Other authority is overwhelmingly on plaintiff's side. Couch on Insurance 2d states at § 26.90:

 
"By the most liberal and probably the majority view, the insured is permitted to rely on the apparent authority of the insurer's agent, regardless of the presence in the policy of a limiting provision. * * * Under this rule if the insurer clothes its agent with an apparent authority greater than that permitted by the provisions of the policy, the agent may act within the scope of such apparent authority and the insurer is estopped from relying on the provisions of the policy."

See also Lamberton v. Connecticut Fire Ins. Co., 39 Minn. 129, 39 N.W. 76 (1888); English and American Ins. Co. v. Swain Groves, Inc., 218 So. 2d 453 (Fla.Ct.App.1969); 3 Am.Jur.2d Agency §§ 73-82; 43 Am.Jur.2d Insurance §§ 1088-1089; Dun.Dig. (3rd Ed.) §§ 3185-3187, 4675-4676.

On the basis of this authority I find that plaintiff justifiably relied on Robertson's apparent authority as agent of defendant to exclude the value of aircraft engines in storage from the policy coverage and the Monthly Report of Values. I can see no reason for distinguishing the above-cited authority on the basis that plaintiff was a corporation and should have known of the limitations on Robertson's authority. Plaintiff and Robertson made a good faith effort to comply with the terms of the contract. Their oral agreement to exclude the engines is chargeable to defendant.

The second issue concerns the date from which interest on the additional amount owing accrues. The law is that interest accrues at the time that damages become liquidated. 47 C.J.S. Interest § 19a (1946). Plaintiff contends that the damages became liquidated on date he filed his original statement of fire loss, August 18, 1971, or, at the latest, 60 days thereafter, the date specified in the policy for payment of filed claims. Defendant contends that since there was no ascertainment of the loss until January 15, 1973, when the stipulation was signed, the loss remained unliquidated until January 15, 1973. Alternatively, defendant claims that plaintiff's filing of an amended proof of loss on December 21, 1971, evidenced uncertainty as to the amount of loss until that date; thus the loss remained unliquidated until then. Plaintiff counters by noting that at all times the claimed loss exceeded the amount of coverage; thus, the full amount of covered loss was liquidated as of the date of filing, or at the most, 60 days thereafter.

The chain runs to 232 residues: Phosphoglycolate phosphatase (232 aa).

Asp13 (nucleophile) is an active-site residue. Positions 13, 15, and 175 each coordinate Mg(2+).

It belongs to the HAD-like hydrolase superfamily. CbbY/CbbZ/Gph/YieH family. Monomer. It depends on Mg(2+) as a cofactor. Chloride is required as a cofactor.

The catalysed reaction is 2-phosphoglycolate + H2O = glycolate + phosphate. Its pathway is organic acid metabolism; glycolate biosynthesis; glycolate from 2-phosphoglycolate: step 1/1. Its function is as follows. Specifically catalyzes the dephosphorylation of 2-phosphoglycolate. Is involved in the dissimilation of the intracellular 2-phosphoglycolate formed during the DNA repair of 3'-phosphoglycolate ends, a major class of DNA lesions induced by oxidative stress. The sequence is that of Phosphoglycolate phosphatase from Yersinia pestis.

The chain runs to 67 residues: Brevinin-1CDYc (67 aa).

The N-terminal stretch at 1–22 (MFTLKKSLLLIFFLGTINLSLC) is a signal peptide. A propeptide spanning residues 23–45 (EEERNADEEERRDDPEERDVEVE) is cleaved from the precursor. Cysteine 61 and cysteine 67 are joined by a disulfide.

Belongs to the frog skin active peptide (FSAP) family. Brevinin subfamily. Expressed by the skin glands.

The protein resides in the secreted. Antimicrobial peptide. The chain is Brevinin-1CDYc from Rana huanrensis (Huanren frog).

This Court considered an identical clause in Craigie v. Fireman's Insurance Co., 191 F. Supp. 710, 715 (D. Minn.1961), aff'd, 298 F.2d 457 (8th Cir. 1962), and concluded that under Minnesota law allowance of interest from 60 days after plaintiffs submitted their proof of loss was appropriate. That the insurance company in Craigie denied all liability does not call for a different conclusion. Interest is a matter of right once a claim becomes liquidated. This claim, like that in Craigie, was payable 60 days after plaintiff submitted its proof of loss. The Policy so provides, Line 150, et seq.

Even if Wisconsin law applies to this policy, as defendant contends, the result is no different. In Wisconsin Screw Co. v. Fireman's Fund Insurance Co., 297 F.2d 697 (7th Cir. 1962), the Seventh Circuit disallowed interest where measurement of the loss was the subject of serious dispute. Here, however, liability for the loss, not the amount of the loss, was the focus of dispute. This brings the case within the exceptions listed in Wisconsin Screw where "the amount of the loss was not in dispute, only liability." 297 F.2d at 701.

The final issue concerns the propriety of granting attorneys' fees. There is no statutory authority or policy provision allowing for recovery of attorneys' *932 fees in this case. And this is not a case where the insurance company has failed to defend against a third party. Only the insurance company and the insured were involved. Under these circumstances there is no basis for an award of legal fees. Nelson v. American Reliable Insurance Co., 286 Minn. 21, 174 N.W.2d 126 (1970); Dunnel Dig. (3rd Ed.) § 2523.

For the foregoing reasons I find that the co-insurance or reporting form penalty was inoperative as against plaintiff and that plaintiff is entitled to recover additional amounts under the policy at the stipulated amount, $70,261.90, plus interest from October 18, 1971. I further find that plaintiff is entitled to no attorneys' fees.

Let judgment be entered accordingly.